Symbolic Execution and Software Testing - NASA_2_

Document Sample
Symbolic Execution and Software Testing - NASA_2_ Powered By Docstoc
					  Symbolic Execution with Mixed
   Concrete-Symbolic Solving


Corina Pasareanu1, Neha Rungta2 and Willem Visser3
      1Carnegie Mellon, 2SGT Inc./NASA Ames
            3University of Stellenbosch
                                Symbolic Execution
—   Program analysis technique
    —   King [Comm. ACM 1976] , Clarke [IEEE TSE 1976]
    —   Executes a program on symbolic inputs
    —   Maintains path condition (PC) – checked for satisfiablity with decision procedures

—   Received renewed interest in recent years due to
    —   Algorithmic advances
    —   Increased availability of computational power and decision procedures

—   Applications:
    —   Test-case generation, error detection, …

—   Tools, many open-source
    —   UIUC: CUTE, jCUTE, Stanford: EXE, KLEE, UC Berkeley: CREST, BitBlaze
    —   Microsoft’s Pex, SAGE, YOGI, PREfix
    —   NASA’s Symbolic (Java) Pathfinder
    —   IBM’s Apollo, Parasoft’s testing tools etc.
void test(int x, int y) {
  if (x > 0) {              S0, S1, S3, S4 =
    if (y == hash(x))       statements we wish to cover
      S0;
    else                    Symbolic Execution
      S1;
    if (x > 3 && y > 10)
      S3;
    else
      S4;
  }
}
  void test(int x, int y) {
    if (x > 0) {                      S0, S1, S3, S4 =
      if (y == hash(x))               statements we wish to cover
        S0;
      else                            Symbolic Execution
        S1;                           Can not handle it!
      if (x > 3 && y > 10)
        S3;                           Solution:
      else                            Mixed concrete-symbolic
        S4;                           solving
    }
  }
Assume hash is native or can not be
handled by decision procedure
            Mixed Concrete-Symbolic Solving

                          //hash(x)=10*x




            Example                        Mixed concrete-symbolic solving: all paths covered




                                                                                                Predicted path “S0;S4”
EXE results: stmt “S3” not covered                DART results: path “S0;S4” not covered        != path taken “S1;S4”
          Mixed Concrete-Symbolic Solving


— Use un-interpreted functions for external library calls

— Split path condition PC into:
  — simplePC – solvable constraints
  — complexPC – non-linear constraints with un-interpreted
    functions

— Solve simplePC
  — Use obtained solutions to simplify complexPC

— Check the result again for satisfiability
      Mixed Concrete-Symbolic Solving


Assume hash(x) = 10 *x:
PC: X>3 ∧ Y>10 ∧ Y=hash(X)

     simplePC      complexPC

Solve simplePC
Use solution X=4 to compute h(4)=40
Simplify complexPC: Y=40
Solve again:
    simplified PC: X>3 ∧ Y>10 ∧ Y=40 Satisfiable!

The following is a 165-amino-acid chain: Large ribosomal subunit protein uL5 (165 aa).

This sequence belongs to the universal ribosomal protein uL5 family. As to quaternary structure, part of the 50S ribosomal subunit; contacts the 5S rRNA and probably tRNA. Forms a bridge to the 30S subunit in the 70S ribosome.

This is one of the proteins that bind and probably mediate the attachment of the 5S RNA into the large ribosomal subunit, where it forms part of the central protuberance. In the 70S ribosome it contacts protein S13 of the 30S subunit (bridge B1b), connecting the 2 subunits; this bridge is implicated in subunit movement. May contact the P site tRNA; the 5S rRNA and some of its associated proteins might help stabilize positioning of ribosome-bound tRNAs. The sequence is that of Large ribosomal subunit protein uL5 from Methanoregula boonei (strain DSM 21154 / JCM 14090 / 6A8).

Symbolic Execution

void test(int x, int y) {
   if (x > 0) {                                                 PC: true
     if (y == hash(x))
       S0;
     else                                               PC: X>0        PC: X<=0
                                     Solve X>0
       S1;                           hash(1)=10                          …
     if (x > 3 && y > 10)            Check X>0 & PC: X>0 &
       S3;                                  Y=10     Y=hash(X) S0
     else
       S4;
   }                      Solve X>3 & Y>10 PC: X>3 & Y>10 &     PC: X>0 & X<=3 &
}                         hash(4)=40            Y=hash(X) S3       Y=hash(X) S4
                          Check X>3 & Y>10
int hash(x) {                    & Y=40
  if (0<=x<=10)
      return x*10;
  else return 0;
}
Potential for Unsoundness

  test (int x, int y) {
    if (x>=0 && x>y && y == x*x)
      S0;         Not Reachable
    else
      S1;
  }

           PC: X>=0 & X > Y & Y = X*X S0


simplePC X>=0 & X>Y        complexPC Y = X*X     Must add constraints
                                                 on the solutions back into
                                                 simplified PC
           X=0, Y=-1                   Y=0*0=0
                                                 X>=0 & X>Y & Y=0 & X=0
   simplified PC   X>=0 & X>Y & Y=0                               Not SAT!
                     Is SAT which implies
                     S0 is Reachable!                  DART/Concolic
                                                       will diverge instead
Directed Automated Random Testing (DART)
Godefroid, Klarlund and Sen 2005

or Concolic Execution


•   Collects path conditions along concrete executions
•   Negates constraints on the PC after a run and
•   Executes again with the newly found solutions
•   Can overcome the weaknesses of classic symbolic
    execution
                                                         X>0 & Y!=10 & X>3

                                  test(1,0)                   test(4,0)
void test(int x, int y) {
  if (x > 0) {                      X>0                        X>0
    if (y == hash(x))
      S0;                   X > 0 & Y != 10 S1          X > 0 & Y != 40 S1
    else
      S1;
    if (x > 3 && y > 10)
      S3;
                          X>0 & Y!=10 & X<=3 S4   X>0 & Y!=40 & X>3 & Y<= 10 S4
    else
      S4;
  }
}

native int hash(x) {
  if (0<=x<=10)
      return x*10;
  else return 0;
}

                                            DART/Concolic Execution